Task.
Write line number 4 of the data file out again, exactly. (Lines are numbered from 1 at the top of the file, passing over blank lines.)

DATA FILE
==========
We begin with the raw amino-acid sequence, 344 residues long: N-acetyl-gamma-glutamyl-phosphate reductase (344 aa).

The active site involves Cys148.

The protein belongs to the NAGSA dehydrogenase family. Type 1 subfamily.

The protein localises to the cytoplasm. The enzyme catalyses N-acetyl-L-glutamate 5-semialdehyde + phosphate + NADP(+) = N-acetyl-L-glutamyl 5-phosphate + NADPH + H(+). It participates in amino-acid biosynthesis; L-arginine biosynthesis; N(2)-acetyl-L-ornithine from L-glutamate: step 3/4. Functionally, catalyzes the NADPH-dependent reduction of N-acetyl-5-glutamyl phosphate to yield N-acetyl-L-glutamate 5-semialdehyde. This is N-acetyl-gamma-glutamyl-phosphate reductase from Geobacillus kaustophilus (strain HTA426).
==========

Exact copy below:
The protein localises to the cytoplasm. The enzyme catalyses N-acetyl-L-glutamate 5-semialdehyde + phosphate + NADP(+) = N-acetyl-L-glutamyl 5-phosphate + NADPH + H(+). It participates in amino-acid biosynthesis; L-arginine biosynthesis; N(2)-acetyl-L-ornithine from L-glutamate: step 3/4. Functionally, catalyzes the NADPH-dependent reduction of N-acetyl-5-glutamyl phosphate to yield N-acetyl-L-glutamate 5-semialdehyde. This is N-acetyl-gamma-glutamyl-phosphate reductase from Geobacillus kaustophilus (strain HTA426).